## series

Laurent series in a single variable

### 6 releases (breaking)

✓ Uses Rust 2018 edition

 0.6.0 May 25, 2019 Mar 13, 2019 Jan 29, 2019 Dec 16, 2018 Aug 18, 2018

#55 in Math

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GPL-3.0-or-later

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# Series

This is a crate for handling truncated Laurent series in a single variable about zero, i.e. expressions of the form

`s = a_n0*x^n0 + ... + a_N*x^N + O(x^{N+1}),`

where `n0` and `N` are integers and `^` denotes exponentiation. Such series can be added, subtracted, multiplied, and divided. Some simple functions like powers of series, natural logarithms and exponentials are also implemented.

The kinds of operations that can be performed depends on the data type of the variable and the coefficients. For example, we usually have to calculate the logarithm of both the leading coefficient and the expansion variable if we take the logarithm of a Laurent series. This crate is therefore most useful in combination with a library providing at least basic symbolic math.

# Usage

Add this to your Cargo.toml:

``````[dependencies]
series = "0.6.0"
``````

# Examples

``````use series::Series;
use series::ops::{Ln,Exp,Pow};

// Create a new series in x, starting at order x^2 with coefficients 1, 2, 3,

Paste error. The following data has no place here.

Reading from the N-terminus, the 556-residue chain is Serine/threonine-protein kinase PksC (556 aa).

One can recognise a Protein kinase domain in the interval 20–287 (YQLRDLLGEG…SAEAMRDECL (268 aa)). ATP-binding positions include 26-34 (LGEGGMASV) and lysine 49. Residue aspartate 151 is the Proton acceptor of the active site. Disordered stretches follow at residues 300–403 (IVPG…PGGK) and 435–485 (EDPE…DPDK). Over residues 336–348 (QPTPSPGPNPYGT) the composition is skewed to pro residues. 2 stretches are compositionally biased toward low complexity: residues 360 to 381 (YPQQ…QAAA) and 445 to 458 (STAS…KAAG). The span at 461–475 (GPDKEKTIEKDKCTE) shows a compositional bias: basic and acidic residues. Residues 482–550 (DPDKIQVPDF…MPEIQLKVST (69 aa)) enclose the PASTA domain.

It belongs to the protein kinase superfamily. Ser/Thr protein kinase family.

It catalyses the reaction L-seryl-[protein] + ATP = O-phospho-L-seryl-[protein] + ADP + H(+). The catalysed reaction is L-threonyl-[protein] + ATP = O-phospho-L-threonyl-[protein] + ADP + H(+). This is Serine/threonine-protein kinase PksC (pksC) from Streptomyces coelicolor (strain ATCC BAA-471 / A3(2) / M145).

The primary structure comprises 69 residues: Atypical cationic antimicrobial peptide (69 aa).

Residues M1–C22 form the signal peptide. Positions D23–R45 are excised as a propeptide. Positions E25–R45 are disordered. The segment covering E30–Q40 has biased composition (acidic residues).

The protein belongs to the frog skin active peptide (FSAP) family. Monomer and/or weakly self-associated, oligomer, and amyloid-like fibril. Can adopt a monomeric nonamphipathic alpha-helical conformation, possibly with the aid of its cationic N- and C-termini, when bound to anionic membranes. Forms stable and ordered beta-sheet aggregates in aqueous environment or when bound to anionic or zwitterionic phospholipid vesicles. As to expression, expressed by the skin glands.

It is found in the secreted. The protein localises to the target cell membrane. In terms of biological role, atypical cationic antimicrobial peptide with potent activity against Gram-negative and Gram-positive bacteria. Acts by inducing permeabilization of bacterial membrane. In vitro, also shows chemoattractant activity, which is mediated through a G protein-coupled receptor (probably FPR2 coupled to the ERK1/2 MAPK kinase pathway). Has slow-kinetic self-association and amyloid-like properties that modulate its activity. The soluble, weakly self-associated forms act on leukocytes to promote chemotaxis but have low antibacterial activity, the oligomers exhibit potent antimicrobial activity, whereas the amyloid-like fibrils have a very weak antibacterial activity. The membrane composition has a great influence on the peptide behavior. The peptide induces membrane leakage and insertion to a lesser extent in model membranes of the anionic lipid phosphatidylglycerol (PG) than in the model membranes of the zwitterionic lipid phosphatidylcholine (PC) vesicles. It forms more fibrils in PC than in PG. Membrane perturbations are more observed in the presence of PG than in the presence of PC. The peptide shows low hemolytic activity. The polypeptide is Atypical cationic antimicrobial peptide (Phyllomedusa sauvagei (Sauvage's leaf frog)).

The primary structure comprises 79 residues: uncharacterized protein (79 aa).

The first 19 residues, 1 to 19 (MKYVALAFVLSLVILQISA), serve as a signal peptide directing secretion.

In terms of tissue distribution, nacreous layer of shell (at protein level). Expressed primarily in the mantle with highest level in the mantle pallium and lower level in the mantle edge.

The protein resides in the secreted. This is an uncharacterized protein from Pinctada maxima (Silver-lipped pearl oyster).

// i.e. s = 1*x^2 + 2*x^3 + 3*x^4 + O(x^5).
let s = Series::new("x", 2, vec!(1, 2, 3));
println!("s = {}", s);

// similar, with a cutoff power of 7
// s = 1*x^2 + 2*x^3 + 3*x^4 + O(x^7).
let s = Series::with_cutoff("x", 2, 7, vec!(1, 2, 3));

// To show various kinds of operations we now switch to floating-point
// coefficients

// Now s = 1 - x + O(x^5).
let s = Series::with_cutoff("x", 0, 5, vec!(1., -1.));
// Expand 1/(1-x) up to x^4.
let t = s.mul_inverse();
println!("1/(1-x) = {}", t);

// Series can be added, subtracted, multiplied, divided.
// We can either move the arguments or use references
println!("s+t = {}", &s + &t);
println!("s-t = {}", &s - &t);
println!("s*t = {}", &s * &t);
println!("s/t = {}", &s/t);

// We can also multiply or divide each coefficient by a number
println!("s*3 = {}", &s * 3.);
println!("s/3 = {}", &s / 3.);

// More advanced operations in general require the variable type to be
// convertible to the coefficient type by implementing the From trait.
// In the examples shown here, this conversion is actually never used,
// so we can get away with a dummy implementation.
#[derive(Debug,Clone,PartialEq)]
struct Variable<'a>(&'a str);

impl<'a> From<Variable<'a>> for f64 {
fn from(_s: Variable<'a>) -> f64 {
panic!("Can't convert variable to f64")
}
}

impl<'a> std::fmt::Display for Variable<'a> {
fn fmt(&self, f: &mut std::fmt::Formatter) -> std::fmt::Result {
self.0.fmt(f)
}
}

// Now we can calculate logarithms, exponentials, and powers:
let s = Series::new(Variable("x"), 0, vec!(1., -3., 5.));
println!("exp(s) = {}", s.clone().exp());
println!("ln(s) = {}", s.clone().ln());
let t = s.clone();
println!("s^s = {}", s.pow(t));
``````